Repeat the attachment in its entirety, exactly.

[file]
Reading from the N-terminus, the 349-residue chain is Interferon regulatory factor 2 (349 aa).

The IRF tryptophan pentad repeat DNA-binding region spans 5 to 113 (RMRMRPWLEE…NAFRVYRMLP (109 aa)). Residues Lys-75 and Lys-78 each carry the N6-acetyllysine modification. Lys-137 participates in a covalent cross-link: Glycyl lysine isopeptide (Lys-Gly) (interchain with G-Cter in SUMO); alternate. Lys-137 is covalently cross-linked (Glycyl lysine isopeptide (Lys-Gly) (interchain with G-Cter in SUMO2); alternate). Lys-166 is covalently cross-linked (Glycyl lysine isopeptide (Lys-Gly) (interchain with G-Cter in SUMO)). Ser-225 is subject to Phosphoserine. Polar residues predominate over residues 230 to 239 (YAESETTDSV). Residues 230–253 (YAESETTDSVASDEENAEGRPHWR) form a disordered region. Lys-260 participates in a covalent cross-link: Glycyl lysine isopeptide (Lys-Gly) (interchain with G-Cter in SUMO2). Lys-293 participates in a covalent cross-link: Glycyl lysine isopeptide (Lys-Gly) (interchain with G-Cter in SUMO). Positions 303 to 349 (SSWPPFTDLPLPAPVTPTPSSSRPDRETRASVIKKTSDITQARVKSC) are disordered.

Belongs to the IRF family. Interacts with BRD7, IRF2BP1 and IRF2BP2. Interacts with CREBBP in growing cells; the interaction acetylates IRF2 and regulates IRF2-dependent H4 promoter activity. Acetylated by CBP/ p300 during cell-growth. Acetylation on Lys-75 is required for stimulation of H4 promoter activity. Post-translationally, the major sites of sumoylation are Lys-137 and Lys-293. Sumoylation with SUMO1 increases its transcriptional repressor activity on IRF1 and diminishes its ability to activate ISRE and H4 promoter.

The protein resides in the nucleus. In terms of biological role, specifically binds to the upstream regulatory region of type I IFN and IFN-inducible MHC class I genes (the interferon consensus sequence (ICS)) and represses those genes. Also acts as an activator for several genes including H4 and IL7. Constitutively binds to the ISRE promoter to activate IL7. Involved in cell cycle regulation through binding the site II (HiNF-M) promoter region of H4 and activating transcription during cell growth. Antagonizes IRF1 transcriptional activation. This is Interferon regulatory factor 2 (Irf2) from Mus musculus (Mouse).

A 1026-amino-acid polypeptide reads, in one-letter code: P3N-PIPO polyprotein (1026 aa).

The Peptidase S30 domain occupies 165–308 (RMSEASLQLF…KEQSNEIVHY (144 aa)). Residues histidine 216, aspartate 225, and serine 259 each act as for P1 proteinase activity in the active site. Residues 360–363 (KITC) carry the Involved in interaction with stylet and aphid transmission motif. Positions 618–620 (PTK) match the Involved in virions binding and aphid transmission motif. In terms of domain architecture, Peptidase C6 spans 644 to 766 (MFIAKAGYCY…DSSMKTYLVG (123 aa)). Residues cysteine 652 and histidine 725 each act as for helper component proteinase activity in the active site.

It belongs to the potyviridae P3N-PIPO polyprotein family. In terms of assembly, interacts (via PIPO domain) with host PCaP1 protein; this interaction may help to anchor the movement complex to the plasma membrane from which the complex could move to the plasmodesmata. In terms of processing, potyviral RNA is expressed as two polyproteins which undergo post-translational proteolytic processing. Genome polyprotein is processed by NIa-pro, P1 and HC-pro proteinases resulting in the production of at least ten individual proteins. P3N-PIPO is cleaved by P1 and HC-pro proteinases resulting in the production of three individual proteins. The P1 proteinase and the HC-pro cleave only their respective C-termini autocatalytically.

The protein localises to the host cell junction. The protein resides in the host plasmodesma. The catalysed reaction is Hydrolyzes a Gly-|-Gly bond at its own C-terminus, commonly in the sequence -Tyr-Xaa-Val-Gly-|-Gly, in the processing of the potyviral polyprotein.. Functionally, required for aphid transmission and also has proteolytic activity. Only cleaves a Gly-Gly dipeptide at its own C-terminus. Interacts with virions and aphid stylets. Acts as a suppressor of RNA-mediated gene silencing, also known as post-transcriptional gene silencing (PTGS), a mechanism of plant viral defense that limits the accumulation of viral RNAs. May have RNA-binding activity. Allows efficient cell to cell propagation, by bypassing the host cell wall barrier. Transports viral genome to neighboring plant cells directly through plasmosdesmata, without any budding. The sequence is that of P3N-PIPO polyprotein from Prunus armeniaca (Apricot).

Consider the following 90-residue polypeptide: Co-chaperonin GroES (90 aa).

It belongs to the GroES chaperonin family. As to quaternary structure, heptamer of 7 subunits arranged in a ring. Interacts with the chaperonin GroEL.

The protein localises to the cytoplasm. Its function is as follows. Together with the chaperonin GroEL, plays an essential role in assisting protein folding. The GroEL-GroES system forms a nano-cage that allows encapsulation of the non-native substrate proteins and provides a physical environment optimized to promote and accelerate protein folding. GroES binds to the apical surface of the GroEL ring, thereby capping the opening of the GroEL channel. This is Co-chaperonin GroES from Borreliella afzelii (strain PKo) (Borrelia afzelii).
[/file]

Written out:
Reading from the N-terminus, the 349-residue chain is Interferon regulatory factor 2 (349 aa).

The IRF tryptophan pentad repeat DNA-binding region spans 5 to 113 (RMRMRPWLEE…NAFRVYRMLP (109 aa)). Residues Lys-75 and Lys-78 each carry the N6-acetyllysine modification. Lys-137 participates in a covalent cross-link: Glycyl lysine isopeptide (Lys-Gly) (interchain with G-Cter in SUMO); alternate. Lys-137 is covalently cross-linked (Glycyl lysine isopeptide (Lys-Gly) (interchain with G-Cter in SUMO2); alternate). Lys-166 is covalently cross-linked (Glycyl lysine isopeptide (Lys-Gly) (interchain with G-Cter in SUMO)). Ser-225 is subject to Phosphoserine. Polar residues predominate over residues 230 to 239 (YAESETTDSV). Residues 230–253 (YAESETTDSVASDEENAEGRPHWR) form a disordered region. Lys-260 participates in a covalent cross-link: Glycyl lysine isopeptide (Lys-Gly) (interchain with G-Cter in SUMO2). Lys-293 participates in a covalent cross-link: Glycyl lysine isopeptide (Lys-Gly) (interchain with G-Cter in SUMO). Positions 303 to 349 (SSWPPFTDLPLPAPVTPTPSSSRPDRETRASVIKKTSDITQARVKSC) are disordered.

Belongs to the IRF family. Interacts with BRD7, IRF2BP1 and IRF2BP2. Interacts with CREBBP in growing cells; the interaction acetylates IRF2 and regulates IRF2-dependent H4 promoter activity. Acetylated by CBP/ p300 during cell-growth. Acetylation on Lys-75 is required for stimulation of H4 promoter activity. Post-translationally, the major sites of sumoylation are Lys-137 and Lys-293. Sumoylation with SUMO1 increases its transcriptional repressor activity on IRF1 and diminishes its ability to activate ISRE and H4 promoter.

The protein resides in the nucleus. In terms of biological role, specifically binds to the upstream regulatory region of type I IFN and IFN-inducible MHC class I genes (the interferon consensus sequence (ICS)) and represses those genes. Also acts as an activator for several genes including H4 and IL7. Constitutively binds to the ISRE promoter to activate IL7. Involved in cell cycle regulation through binding the site II (HiNF-M) promoter region of H4 and activating transcription during cell growth. Antagonizes IRF1 transcriptional activation. This is Interferon regulatory factor 2 (Irf2) from Mus musculus (Mouse).

A 1026-amino-acid polypeptide reads, in one-letter code: P3N-PIPO polyprotein (1026 aa).

The Peptidase S30 domain occupies 165–308 (RMSEASLQLF…KEQSNEIVHY (144 aa)). Residues histidine 216, aspartate 225, and serine 259 each act as for P1 proteinase activity in the active site. Residues 360–363 (KITC) carry the Involved in interaction with stylet and aphid transmission motif. Positions 618–620 (PTK) match the Involved in virions binding and aphid transmission motif. In terms of domain architecture, Peptidase C6 spans 644 to 766 (MFIAKAGYCY…DSSMKTYLVG (123 aa)). Residues cysteine 652 and histidine 725 each act as for helper component proteinase activity in the active site.

It belongs to the potyviridae P3N-PIPO polyprotein family. In terms of assembly, interacts (via PIPO domain) with host PCaP1 protein; this interaction may help to anchor the movement complex to the plasma membrane from which the complex could move to the plasmodesmata. In terms of processing, potyviral RNA is expressed as two polyproteins which undergo post-translational proteolytic processing. Genome polyprotein is processed by NIa-pro, P1 and HC-pro proteinases resulting in the production of at least ten individual proteins. P3N-PIPO is cleaved by P1 and HC-pro proteinases resulting in the production of three individual proteins. The P1 proteinase and the HC-pro cleave only their respective C-termini autocatalytically.

The protein localises to the host cell junction. The protein resides in the host plasmodesma. The catalysed reaction is Hydrolyzes a Gly-|-Gly bond at its own C-terminus, commonly in the sequence -Tyr-Xaa-Val-Gly-|-Gly, in the processing of the potyviral polyprotein.. Functionally, required for aphid transmission and also has proteolytic activity. Only cleaves a Gly-Gly dipeptide at its own C-terminus. Interacts with virions and aphid stylets. Acts as a suppressor of RNA-mediated gene silencing, also known as post-transcriptional gene silencing (PTGS), a mechanism of plant viral defense that limits the accumulation of viral RNAs. May have RNA-binding activity. Allows efficient cell to cell propagation, by bypassing the host cell wall barrier. Transports viral genome to neighboring plant cells directly through plasmosdesmata, without any budding. The sequence is that of P3N-PIPO polyprotein from Prunus armeniaca (Apricot).

Consider the following 90-residue polypeptide: Co-chaperonin GroES (90 aa).

It belongs to the GroES chaperonin family. As to quaternary structure, heptamer of 7 subunits arranged in a ring. Interacts with the chaperonin GroEL.

The protein localises to the cytoplasm. Its function is as follows. Together with the chaperonin GroEL, plays an essential role in assisting protein folding. The GroEL-GroES system forms a nano-cage that allows encapsulation of the non-native substrate proteins and provides a physical environment optimized to promote and accelerate protein folding. GroES binds to the apical surface of the GroEL ring, thereby capping the opening of the GroEL channel. This is Co-chaperonin GroES from Borreliella afzelii (strain PKo) (Borrelia afzelii).